Following an inspection by Micah Heath, Technical Consultant at Belzona Distributorship, Belzona Alabama Belzona Alabama, the fast curing, one-part elastomeric primer, Belzona 2911 (Elastomer QD Conditioner), was specified. This conditioner is optimised for adhesion to a variety of substrates including rubber, as required for this particular application. For the bonding, the polyurethane resin, Belzona 2211, was specified. This flexible rubber repair material is optimised for applications where high build, durability and elasticity are required.

Application Procedure

Commenting on the application procedure, Micah said: “Once the required surface preparation was completed using grinding wheels and MBX Bristle Blaster, the conditioner, Belzona 2911 (Elastomer QD Conditioner), was applied. As soon as the conditioner was touch dry, Belzona 2211 was used to attach the plugs into the fender, and then attach the 3-part fender together. The application team used a manual cable puller to apply the necessary pressure to ensure the various surfaces were sufficiently pressed together. Once completed, the application was left for 36 hours to cure, achieving an excellent mechanical bond.”

Figure 3. Fender plugs prior to attachment

 Figure 3. Fender plugs prior to attachment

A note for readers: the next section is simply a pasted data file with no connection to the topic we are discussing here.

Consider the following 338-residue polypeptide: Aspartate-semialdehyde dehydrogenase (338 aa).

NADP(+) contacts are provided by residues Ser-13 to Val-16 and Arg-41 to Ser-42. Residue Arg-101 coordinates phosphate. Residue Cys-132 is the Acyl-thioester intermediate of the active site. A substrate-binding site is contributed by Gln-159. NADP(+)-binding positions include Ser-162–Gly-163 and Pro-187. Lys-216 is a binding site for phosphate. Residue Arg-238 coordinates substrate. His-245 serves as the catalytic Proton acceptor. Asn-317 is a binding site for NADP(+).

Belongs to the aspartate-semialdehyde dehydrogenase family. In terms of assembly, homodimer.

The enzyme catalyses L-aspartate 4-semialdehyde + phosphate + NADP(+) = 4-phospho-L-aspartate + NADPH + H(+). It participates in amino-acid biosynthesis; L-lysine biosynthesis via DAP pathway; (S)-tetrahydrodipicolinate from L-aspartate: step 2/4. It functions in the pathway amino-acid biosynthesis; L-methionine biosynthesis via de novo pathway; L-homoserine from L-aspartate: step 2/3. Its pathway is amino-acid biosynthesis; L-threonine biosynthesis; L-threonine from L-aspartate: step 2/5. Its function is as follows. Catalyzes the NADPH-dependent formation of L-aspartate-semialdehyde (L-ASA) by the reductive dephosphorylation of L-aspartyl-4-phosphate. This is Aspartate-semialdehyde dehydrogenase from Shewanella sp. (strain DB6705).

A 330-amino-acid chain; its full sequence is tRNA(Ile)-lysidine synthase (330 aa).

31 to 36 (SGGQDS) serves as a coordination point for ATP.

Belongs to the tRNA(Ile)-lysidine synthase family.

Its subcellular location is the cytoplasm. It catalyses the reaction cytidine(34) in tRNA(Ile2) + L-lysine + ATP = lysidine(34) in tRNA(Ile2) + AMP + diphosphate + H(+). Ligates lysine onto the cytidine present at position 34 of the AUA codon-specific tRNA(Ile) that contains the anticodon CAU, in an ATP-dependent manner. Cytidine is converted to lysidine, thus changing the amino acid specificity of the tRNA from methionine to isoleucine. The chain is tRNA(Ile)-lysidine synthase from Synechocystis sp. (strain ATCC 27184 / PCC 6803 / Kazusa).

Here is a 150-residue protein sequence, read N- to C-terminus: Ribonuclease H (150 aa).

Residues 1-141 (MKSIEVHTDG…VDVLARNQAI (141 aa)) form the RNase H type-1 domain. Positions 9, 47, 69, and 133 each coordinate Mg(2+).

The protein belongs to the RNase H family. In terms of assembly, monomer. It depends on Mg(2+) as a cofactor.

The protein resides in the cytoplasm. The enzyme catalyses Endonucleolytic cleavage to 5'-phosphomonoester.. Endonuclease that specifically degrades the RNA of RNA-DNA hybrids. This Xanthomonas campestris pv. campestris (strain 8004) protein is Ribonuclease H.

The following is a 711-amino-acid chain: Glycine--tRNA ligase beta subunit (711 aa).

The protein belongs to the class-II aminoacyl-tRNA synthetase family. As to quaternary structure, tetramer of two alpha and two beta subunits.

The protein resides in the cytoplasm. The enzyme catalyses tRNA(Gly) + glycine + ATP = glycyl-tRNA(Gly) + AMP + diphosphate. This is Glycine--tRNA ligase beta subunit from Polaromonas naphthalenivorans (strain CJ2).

Figure 4. Polyurethane resin, Belzona 2211, applied to prepared surface

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Figure 5. Come-alongs used to hold the sections together during curing process

Policy is Key Driver in Roll-Out of Zero Emissions Technology

Over the past few years, numerous policies have been launched worldwide which have provided huge cash injections for technologies and industries that support the net zero by 2050 pathway. One of the world-leading policies is the US’ Inflation Reduction Act (IRA) Inflation Reduction Act (IRA) which includes $369 billion (US dollars) of investment.

According to the Climate Action Tracker, ‘[…] thanks to the passage of the IRA in the United States, companies are announcing hundreds of clean energy manufacturing facilities, turbocharging battery and electric vehicle production and creating tens of thousands of new jobs.’ A continued investment will continue to ‘[turbocharge]’ advancements in technologies such as the eWolf. In turn, technology like this will help the sector to achieve its decarbonisation targets.

Decarbonising the Marine Sector with Polymeric Technology

In addition to pioneering technology like the eTug, polymeric systems also play a key role in the decarbonisation of this sector. Belzona’s circular economic business model is grounded in the practice of repairing and improving damaged assets, rather than decommissioning and replacing them. Not only does this allow the asset owner to make considerable financial savings, but it also mitigates the carbon footprint incurred during the process of replacing damaged assets. In turn, this supports a net zero by 2050 pathway, in line with the Paris Agreement. Maritime Approvals In addition, Belzona systems are manufactured according to the ISO 9001 quality management systems and are approved by classification societies from all around the world including: Lloyd's Register, American Bureau of Shipping, Bureau Veritas, RINA Services, DNV, China Classification Society and the Korean Register of Shipping.

For more information, please visit: www.Belzona.com